Years ago, when our kids were little, my parents gave them “Resurrection Eggs,” a carton of plastic eggs with contents to tell the Easter story. My youngest delighted in this new gift, exclaiming, “Tell me about Jesus and those eggs!” While the eggs and figurines ultimately ended up scattered over the house – please tell me I’m not the only one that happened to! – I was grateful for the opportunity to interest her in a Bible story in a new way that year.
Are you trying to figure out how to talk to your kids about Easter? As babies become little ones, then tweens, and eventually teens, what engaged them one year might be deemed too childish the next. Easter presents many opportunities to share your faith with your child. There are a variety of ways to celebrate the true meaning of Easter with your kids as they grow.
For the little ones
Most little ones love it when you read to them. One of my favorite activities with my kids was reading. When they were little, we made sure to have a Bible storybook (affiliate link) with beautiful pictures, and read it to them almost every night. Reading your child the Easter story can be a meaningful Easter tradition. If your child doesn’t have a Bible suitable for their age, it is a great addition to an Easter basket!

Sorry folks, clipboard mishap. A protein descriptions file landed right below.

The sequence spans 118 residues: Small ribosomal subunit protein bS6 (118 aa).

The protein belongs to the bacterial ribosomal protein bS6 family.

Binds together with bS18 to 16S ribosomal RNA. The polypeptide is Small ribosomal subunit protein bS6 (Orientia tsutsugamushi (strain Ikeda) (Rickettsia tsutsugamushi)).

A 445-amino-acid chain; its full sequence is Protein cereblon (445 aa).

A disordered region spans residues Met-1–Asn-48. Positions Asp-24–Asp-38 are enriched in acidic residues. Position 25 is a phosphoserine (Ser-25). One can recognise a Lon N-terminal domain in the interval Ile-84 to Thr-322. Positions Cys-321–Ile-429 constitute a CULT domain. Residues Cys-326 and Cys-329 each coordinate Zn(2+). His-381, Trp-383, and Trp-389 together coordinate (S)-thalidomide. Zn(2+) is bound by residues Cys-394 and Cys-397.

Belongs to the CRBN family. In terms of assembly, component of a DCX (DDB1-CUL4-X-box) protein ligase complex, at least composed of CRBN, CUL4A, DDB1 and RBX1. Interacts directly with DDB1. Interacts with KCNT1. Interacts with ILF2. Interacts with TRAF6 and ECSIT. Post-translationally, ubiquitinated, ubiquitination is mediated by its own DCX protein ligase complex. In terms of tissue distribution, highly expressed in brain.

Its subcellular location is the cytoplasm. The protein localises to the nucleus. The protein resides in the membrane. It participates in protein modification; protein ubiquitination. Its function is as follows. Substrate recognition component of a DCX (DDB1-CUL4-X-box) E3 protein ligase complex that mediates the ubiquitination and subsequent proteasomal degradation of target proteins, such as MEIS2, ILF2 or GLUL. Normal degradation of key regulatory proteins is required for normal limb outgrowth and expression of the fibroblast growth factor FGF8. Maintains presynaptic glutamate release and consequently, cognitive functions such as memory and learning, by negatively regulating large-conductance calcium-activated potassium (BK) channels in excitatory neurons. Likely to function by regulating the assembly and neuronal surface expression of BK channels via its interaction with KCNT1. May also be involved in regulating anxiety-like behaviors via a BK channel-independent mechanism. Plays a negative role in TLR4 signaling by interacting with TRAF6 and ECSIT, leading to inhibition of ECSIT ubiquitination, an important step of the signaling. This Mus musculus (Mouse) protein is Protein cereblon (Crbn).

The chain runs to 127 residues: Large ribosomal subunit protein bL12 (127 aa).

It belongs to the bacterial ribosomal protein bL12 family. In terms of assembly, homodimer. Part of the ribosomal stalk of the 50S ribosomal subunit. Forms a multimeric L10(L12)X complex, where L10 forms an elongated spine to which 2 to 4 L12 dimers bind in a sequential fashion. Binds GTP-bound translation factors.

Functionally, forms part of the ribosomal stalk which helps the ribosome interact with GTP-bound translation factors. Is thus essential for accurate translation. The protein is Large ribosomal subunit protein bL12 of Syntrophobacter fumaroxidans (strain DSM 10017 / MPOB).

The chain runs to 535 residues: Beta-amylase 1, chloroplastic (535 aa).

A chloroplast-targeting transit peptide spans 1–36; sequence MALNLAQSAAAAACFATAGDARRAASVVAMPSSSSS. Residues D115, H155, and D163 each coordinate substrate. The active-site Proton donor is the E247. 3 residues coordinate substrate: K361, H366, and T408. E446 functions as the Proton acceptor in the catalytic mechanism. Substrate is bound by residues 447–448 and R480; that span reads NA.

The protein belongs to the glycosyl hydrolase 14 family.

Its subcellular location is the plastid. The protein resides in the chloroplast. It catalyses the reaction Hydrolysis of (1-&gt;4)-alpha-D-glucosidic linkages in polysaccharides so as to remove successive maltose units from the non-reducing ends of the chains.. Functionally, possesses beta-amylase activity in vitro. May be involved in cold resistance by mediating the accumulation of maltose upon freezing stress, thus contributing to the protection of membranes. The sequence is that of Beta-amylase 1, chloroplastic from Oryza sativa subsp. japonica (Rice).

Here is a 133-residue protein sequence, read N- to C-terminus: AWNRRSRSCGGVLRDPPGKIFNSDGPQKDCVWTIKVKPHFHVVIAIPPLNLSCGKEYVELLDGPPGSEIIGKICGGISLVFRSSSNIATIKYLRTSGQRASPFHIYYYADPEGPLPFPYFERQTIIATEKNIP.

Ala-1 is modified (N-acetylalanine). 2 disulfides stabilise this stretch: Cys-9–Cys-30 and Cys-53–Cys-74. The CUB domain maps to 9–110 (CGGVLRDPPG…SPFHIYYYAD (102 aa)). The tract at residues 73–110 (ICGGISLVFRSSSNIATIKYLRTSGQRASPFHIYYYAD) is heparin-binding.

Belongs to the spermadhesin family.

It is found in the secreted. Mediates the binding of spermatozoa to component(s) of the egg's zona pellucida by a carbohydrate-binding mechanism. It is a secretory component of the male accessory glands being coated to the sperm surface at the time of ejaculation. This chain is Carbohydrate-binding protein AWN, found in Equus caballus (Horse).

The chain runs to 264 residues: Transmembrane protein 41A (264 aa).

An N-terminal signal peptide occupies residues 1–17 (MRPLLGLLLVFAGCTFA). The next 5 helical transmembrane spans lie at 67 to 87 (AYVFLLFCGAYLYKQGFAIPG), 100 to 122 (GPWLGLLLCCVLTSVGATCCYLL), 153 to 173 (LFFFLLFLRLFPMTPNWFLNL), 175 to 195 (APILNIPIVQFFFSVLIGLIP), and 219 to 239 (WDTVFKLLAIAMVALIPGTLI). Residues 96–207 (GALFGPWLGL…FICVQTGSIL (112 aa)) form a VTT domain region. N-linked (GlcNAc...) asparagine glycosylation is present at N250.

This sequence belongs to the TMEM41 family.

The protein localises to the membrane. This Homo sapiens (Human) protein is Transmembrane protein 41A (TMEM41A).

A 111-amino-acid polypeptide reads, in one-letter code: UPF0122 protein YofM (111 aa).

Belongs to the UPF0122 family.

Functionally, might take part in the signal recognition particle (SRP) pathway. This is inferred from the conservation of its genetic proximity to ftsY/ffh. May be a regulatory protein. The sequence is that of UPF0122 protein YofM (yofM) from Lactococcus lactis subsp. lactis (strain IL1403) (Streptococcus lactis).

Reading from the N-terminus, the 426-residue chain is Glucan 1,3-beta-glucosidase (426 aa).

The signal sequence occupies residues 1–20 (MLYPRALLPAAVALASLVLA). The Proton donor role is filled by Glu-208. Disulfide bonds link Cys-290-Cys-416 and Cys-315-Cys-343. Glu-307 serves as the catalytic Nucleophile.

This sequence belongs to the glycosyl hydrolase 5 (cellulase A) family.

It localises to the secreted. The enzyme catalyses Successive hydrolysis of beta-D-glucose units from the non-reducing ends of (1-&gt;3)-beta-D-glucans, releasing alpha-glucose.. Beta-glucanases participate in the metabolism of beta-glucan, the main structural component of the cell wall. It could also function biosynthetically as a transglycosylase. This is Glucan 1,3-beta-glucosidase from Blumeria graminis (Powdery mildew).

Toddlers and younger children love activities, just as my little one loved those colorful eggs! Many churches plan special activities for this time, but there are plenty of ideas for having activities at home.
For the school-age child
Some children enjoy making resurrection cookies. These cookies, which some may know as “forgotten cookies,” have hollow spaces inside, representing the empty tomb. Borrowing from Christmas traditions, a paper chain can be made to countdown the days until Easter. Add the resurrection story to it by writing one verse from Matthew 28:1-10 on each of them, telling the story over ten days. Other children may enjoy the retelling of the Easter story through the Resurrection Eggs (affiliate link.)
A Note about the Tweens and Teens
As your child ages, and may grapple with the reality of miracles, of Jesus’ resurrection, of His cost of our salvation, you may get questions that aren’t as easy to answer. It’s OK for them to have questions – it means that they are thinking their faith through. The answers wouldn’t be important to them if they didn’t care about their faith. Take time to listen, and be willing to take time to find the answers.
Older kids may not be as interested in some of the Easter traditions, but almost all of them will love an Easter basket. You can start a new tradition of tucking into the basket, among the candy and other Easter treats, a devotional that is written for someone their age like this one for girls (affiliate link.) These reminders of hope in Christ may be just what your older child needs as they navigate life.
No matter the age of your children, it is never too early or too late to encourage them to grow in their faith in Christ. Use one or more of these ways to talk to your kids about Easter. Take time at Easter to celebrate Jesus with them.
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